I will use Christian history to answer.  Islam today is similar in many ways to medieval Christianity.  In medieval Christianity, faith was strong but society was weak.  It was the Reformation that made Christianity strong, so let's consider how this happened.

When people today speak of "reformation", they think it means reducing religion and increasing liberalism.  This is absolute nonsense that reflects historical ignorance.  The Christian Reformation strengthened religion, making people more religious.  There were a number of aspects to the Reformation.

The Reformation was a reaction against the Catholic Church.  One aspect of this was to reject the innovation in religion made by the Catholic Church and to emphasize the study of scripture.  In this respect the Reformation was similar to the Wahhabi movement in Islam.  If this aspect was the key to Christian success, then the Wahhabis would have achieved similar success.  Since they didn't, I don't believe that this aspect is key.

Another aspect of the Reformation was a change in the organization of religion.  The Catholic Church was centralized and corrupt.  It had large cathedrals.  So the Reformation went in the opposite direction.  It was decentralized with small churches.  This caused the small churches to become meaningful communities.  It is my opinion that this was the key aspect to Christian success.  This opinion is partly based on the book The Protestant Ethic and the Spirit of Capitalism which describes how these churches worked.  This opinion is also based on my personal experience with Mennonite churches.

Religions are started by prophets.  A prophet clearly makes a good leader and his community grows.  Governance is not a problem since it can be entrusted to the prophet.  In the case of Islam, the people who took over after the prophet died were generally good people who led well.  This kept the community strong which allowed it to grow.  But growth eventually destroys the community because human communities simply don't scale up well to a large population.  Corruption increases, trust decreases, and the sense of community is lost.  This happened in Christianity and in Islam.  The only solution is to form small communities within the religion where trust and sense of community can be re-established.  The Reformation did this in Christianity.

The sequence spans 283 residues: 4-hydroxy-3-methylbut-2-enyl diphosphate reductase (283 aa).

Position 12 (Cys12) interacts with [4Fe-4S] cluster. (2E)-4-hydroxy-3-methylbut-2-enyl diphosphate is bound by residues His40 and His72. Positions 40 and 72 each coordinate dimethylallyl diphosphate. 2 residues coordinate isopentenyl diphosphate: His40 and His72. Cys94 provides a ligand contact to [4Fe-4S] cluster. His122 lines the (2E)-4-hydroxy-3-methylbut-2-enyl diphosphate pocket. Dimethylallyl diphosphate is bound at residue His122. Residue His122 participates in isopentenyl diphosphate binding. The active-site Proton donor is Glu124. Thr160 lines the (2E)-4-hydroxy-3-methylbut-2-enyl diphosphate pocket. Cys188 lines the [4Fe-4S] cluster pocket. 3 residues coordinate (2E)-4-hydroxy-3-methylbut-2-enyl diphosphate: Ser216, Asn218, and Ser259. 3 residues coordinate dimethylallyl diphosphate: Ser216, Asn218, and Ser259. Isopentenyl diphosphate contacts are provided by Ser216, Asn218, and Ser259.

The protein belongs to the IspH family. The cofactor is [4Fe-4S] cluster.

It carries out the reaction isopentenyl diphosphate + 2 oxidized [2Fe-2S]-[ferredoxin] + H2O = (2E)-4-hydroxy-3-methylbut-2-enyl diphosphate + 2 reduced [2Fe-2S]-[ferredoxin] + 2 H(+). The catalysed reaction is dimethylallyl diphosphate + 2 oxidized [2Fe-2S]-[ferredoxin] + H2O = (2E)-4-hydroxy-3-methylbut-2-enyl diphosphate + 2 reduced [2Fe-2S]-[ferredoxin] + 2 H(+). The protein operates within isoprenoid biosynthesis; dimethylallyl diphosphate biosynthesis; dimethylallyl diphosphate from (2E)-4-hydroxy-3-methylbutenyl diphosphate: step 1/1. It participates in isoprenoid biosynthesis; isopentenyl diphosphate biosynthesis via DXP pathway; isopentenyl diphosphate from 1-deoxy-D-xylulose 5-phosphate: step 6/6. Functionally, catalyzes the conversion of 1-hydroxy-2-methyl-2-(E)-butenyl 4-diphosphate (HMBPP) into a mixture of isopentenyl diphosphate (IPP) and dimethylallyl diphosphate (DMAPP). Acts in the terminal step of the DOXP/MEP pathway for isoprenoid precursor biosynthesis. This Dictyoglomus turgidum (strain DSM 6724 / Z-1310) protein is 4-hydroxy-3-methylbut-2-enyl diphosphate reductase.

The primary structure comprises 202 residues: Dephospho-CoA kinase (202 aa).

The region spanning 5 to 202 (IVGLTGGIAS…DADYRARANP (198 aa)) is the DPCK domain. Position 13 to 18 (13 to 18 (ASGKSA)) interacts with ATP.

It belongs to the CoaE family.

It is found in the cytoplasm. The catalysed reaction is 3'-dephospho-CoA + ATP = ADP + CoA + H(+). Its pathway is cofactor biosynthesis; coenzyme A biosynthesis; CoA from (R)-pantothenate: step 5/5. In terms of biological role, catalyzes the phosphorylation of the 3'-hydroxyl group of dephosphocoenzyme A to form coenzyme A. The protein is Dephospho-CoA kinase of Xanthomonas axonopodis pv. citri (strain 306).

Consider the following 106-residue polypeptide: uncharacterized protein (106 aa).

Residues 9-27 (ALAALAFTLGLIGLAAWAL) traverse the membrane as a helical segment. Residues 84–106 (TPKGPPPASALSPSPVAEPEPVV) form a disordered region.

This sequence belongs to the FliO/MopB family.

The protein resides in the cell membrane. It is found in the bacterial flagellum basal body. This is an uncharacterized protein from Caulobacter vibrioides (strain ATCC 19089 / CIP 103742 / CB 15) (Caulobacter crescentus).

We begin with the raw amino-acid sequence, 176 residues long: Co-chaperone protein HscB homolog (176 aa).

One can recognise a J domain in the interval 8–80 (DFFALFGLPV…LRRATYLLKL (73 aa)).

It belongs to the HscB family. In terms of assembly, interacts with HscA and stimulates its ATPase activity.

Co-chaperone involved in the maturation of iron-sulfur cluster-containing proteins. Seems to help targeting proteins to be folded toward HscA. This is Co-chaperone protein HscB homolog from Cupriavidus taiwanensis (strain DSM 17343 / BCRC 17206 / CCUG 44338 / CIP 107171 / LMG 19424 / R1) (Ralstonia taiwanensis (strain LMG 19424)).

But within the Reformation, there were various approaches to this decentralization, so we can compare them and see how well they did.  The two main movements in the Reformation were the Protestants and Anabaptists.  The Protestants were more individualistic, speaking of a "priesthood of all believers".  And they rejected hierarchy, so each church was largely self-governing.  The Anabaptists were less individualistic and they implemented a bottom-up hierarchy where churches voluntarily joined together to form conferences which then governed the churches in the conference.  The Protestants were more successful initially and they produced much of Christian success.  But they were also more easily corrupted in their religion, so they have mostly become part of the disaster of modern Western culture.  In contrast, the Anabaptists managed to maintain their religion and not be corrupted by modern culture.  I consider their churches to be among the strongest communities in the world today.

Applying this to Islam would mean a reformation in organization, not in religion.  No change is needed in the religion of Islam.  Even the mosques can remain large and serve as centers of religion since they are not centers of corruption as Catholic churches were.  But within the Muslim community, Muslims can organize themselves into small groups comparable to Anabaptist churches.
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Re: Learning from the Mennonites

fschmidt
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In reply to this post by fschmidt
This is an interesting video that shows how Mennonites deal with technology as a group:

https://www.youtube.com/watch?v=Hlu5R_PLDmY

Also here is a glimpse of a typical Mennonite church service:

https://www.youtube.com/watch?v=BRty645Iis8

(They emphasize singing.)